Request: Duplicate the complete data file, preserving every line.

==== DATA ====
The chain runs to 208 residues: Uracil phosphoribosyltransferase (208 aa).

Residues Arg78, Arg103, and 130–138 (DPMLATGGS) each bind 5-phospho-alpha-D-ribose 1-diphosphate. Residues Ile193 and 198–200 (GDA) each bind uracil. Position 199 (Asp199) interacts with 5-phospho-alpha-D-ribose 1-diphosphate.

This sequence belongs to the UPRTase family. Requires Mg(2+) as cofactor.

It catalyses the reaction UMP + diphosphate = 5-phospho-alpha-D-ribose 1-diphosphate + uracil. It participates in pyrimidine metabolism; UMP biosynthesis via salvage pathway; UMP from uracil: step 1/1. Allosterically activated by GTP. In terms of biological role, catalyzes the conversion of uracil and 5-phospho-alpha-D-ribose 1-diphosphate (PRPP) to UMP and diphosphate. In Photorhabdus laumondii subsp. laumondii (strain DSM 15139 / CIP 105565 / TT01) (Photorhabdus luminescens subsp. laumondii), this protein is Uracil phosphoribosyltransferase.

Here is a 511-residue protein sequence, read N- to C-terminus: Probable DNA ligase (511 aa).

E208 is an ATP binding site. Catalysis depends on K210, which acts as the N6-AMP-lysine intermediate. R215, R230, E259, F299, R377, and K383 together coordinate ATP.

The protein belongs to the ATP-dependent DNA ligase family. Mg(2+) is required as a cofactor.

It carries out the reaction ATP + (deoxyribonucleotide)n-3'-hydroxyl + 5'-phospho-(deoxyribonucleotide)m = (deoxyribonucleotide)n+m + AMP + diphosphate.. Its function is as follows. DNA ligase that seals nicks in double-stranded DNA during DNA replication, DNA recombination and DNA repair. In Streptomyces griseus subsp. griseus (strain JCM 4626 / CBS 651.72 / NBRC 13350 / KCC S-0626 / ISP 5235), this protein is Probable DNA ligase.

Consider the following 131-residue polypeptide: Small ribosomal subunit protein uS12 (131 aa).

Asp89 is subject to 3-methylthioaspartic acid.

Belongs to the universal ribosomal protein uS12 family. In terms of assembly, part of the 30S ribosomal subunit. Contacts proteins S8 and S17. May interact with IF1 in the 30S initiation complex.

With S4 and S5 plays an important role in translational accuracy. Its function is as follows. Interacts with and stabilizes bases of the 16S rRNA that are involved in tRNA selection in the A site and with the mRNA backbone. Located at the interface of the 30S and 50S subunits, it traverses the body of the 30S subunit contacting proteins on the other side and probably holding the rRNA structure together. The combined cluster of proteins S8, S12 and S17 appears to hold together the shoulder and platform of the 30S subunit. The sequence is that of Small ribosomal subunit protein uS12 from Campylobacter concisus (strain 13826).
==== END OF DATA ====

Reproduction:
The chain runs to 208 residues: Uracil phosphoribosyltransferase (208 aa).

Residues Arg78, Arg103, and 130–138 (DPMLATGGS) each bind 5-phospho-alpha-D-ribose 1-diphosphate. Residues Ile193 and 198–200 (GDA) each bind uracil. Position 199 (Asp199) interacts with 5-phospho-alpha-D-ribose 1-diphosphate.

This sequence belongs to the UPRTase family. Requires Mg(2+) as cofactor.

It catalyses the reaction UMP + diphosphate = 5-phospho-alpha-D-ribose 1-diphosphate + uracil. It participates in pyrimidine metabolism; UMP biosynthesis via salvage pathway; UMP from uracil: step 1/1. Allosterically activated by GTP. In terms of biological role, catalyzes the conversion of uracil and 5-phospho-alpha-D-ribose 1-diphosphate (PRPP) to UMP and diphosphate. In Photorhabdus laumondii subsp. laumondii (strain DSM 15139 / CIP 105565 / TT01) (Photorhabdus luminescens subsp. laumondii), this protein is Uracil phosphoribosyltransferase.

Here is a 511-residue protein sequence, read N- to C-terminus: Probable DNA ligase (511 aa).

E208 is an ATP binding site. Catalysis depends on K210, which acts as the N6-AMP-lysine intermediate. R215, R230, E259, F299, R377, and K383 together coordinate ATP.

The protein belongs to the ATP-dependent DNA ligase family. Mg(2+) is required as a cofactor.

It carries out the reaction ATP + (deoxyribonucleotide)n-3'-hydroxyl + 5'-phospho-(deoxyribonucleotide)m = (deoxyribonucleotide)n+m + AMP + diphosphate.. Its function is as follows. DNA ligase that seals nicks in double-stranded DNA during DNA replication, DNA recombination and DNA repair. In Streptomyces griseus subsp. griseus (strain JCM 4626 / CBS 651.72 / NBRC 13350 / KCC S-0626 / ISP 5235), this protein is Probable DNA ligase.

Consider the following 131-residue polypeptide: Small ribosomal subunit protein uS12 (131 aa).

Asp89 is subject to 3-methylthioaspartic acid.

Belongs to the universal ribosomal protein uS12 family. In terms of assembly, part of the 30S ribosomal subunit. Contacts proteins S8 and S17. May interact with IF1 in the 30S initiation complex.

With S4 and S5 plays an important role in translational accuracy. Its function is as follows. Interacts with and stabilizes bases of the 16S rRNA that are involved in tRNA selection in the A site and with the mRNA backbone. Located at the interface of the 30S and 50S subunits, it traverses the body of the 30S subunit contacting proteins on the other side and probably holding the rRNA structure together. The combined cluster of proteins S8, S12 and S17 appears to hold together the shoulder and platform of the 30S subunit. The sequence is that of Small ribosomal subunit protein uS12 from Campylobacter concisus (strain 13826).